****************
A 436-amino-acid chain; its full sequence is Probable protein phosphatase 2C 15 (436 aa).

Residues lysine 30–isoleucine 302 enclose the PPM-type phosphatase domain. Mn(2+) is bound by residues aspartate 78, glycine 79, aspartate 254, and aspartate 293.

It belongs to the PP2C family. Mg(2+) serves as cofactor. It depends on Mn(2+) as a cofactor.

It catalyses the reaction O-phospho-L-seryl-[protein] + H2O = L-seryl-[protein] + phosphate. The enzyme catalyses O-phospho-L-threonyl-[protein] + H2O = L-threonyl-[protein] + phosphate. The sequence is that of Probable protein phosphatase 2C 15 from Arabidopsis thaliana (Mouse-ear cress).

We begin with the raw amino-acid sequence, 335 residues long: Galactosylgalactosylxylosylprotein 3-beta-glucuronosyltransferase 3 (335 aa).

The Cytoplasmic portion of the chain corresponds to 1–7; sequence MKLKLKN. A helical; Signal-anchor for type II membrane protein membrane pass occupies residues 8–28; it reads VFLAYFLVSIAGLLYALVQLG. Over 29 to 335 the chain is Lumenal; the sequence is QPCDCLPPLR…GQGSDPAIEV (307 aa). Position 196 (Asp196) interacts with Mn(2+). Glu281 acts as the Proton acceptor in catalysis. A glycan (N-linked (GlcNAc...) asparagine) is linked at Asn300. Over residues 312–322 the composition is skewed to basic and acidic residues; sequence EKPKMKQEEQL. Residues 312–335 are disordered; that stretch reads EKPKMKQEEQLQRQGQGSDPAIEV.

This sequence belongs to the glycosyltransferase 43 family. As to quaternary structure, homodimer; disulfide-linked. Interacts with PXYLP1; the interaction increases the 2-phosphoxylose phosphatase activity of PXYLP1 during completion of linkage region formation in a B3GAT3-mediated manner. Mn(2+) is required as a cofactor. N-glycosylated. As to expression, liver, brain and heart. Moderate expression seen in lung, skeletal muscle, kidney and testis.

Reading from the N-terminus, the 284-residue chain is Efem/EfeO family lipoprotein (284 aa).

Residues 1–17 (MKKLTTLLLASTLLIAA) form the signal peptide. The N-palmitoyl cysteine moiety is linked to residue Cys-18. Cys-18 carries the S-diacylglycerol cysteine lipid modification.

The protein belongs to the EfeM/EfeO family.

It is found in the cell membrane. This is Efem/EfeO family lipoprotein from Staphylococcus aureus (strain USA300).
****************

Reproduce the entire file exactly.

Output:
A 436-amino-acid chain; its full sequence is Probable protein phosphatase 2C 15 (436 aa).

Residues lysine 30–isoleucine 302 enclose the PPM-type phosphatase domain. Mn(2+) is bound by residues aspartate 78, glycine 79, aspartate 254, and aspartate 293.

It belongs to the PP2C family. Mg(2+) serves as cofactor. It depends on Mn(2+) as a cofactor.

It catalyses the reaction O-phospho-L-seryl-[protein] + H2O = L-seryl-[protein] + phosphate. The enzyme catalyses O-phospho-L-threonyl-[protein] + H2O = L-threonyl-[protein] + phosphate. The sequence is that of Probable protein phosphatase 2C 15 from Arabidopsis thaliana (Mouse-ear cress).

We begin with the raw amino-acid sequence, 335 residues long: Galactosylgalactosylxylosylprotein 3-beta-glucuronosyltransferase 3 (335 aa).

The Cytoplasmic portion of the chain corresponds to 1–7; sequence MKLKLKN. A helical; Signal-anchor for type II membrane protein membrane pass occupies residues 8–28; it reads VFLAYFLVSIAGLLYALVQLG. Over 29 to 335 the chain is Lumenal; the sequence is QPCDCLPPLR…GQGSDPAIEV (307 aa). Position 196 (Asp196) interacts with Mn(2+). Glu281 acts as the Proton acceptor in catalysis. A glycan (N-linked (GlcNAc...) asparagine) is linked at Asn300. Over residues 312–322 the composition is skewed to basic and acidic residues; sequence EKPKMKQEEQL. Residues 312–335 are disordered; that stretch reads EKPKMKQEEQLQRQGQGSDPAIEV.

This sequence belongs to the glycosyltransferase 43 family. As to quaternary structure, homodimer; disulfide-linked. Interacts with PXYLP1; the interaction increases the 2-phosphoxylose phosphatase activity of PXYLP1 during completion of linkage region formation in a B3GAT3-mediated manner. Mn(2+) is required as a cofactor. N-glycosylated. As to expression, liver, brain and heart. Moderate expression seen in lung, skeletal muscle, kidney and testis.

Reading from the N-terminus, the 284-residue chain is Efem/EfeO family lipoprotein (284 aa).

Residues 1–17 (MKKLTTLLLASTLLIAA) form the signal peptide. The N-palmitoyl cysteine moiety is linked to residue Cys-18. Cys-18 carries the S-diacylglycerol cysteine lipid modification.

The protein belongs to the EfeM/EfeO family.

It is found in the cell membrane. This is Efem/EfeO family lipoprotein from Staphylococcus aureus (strain USA300).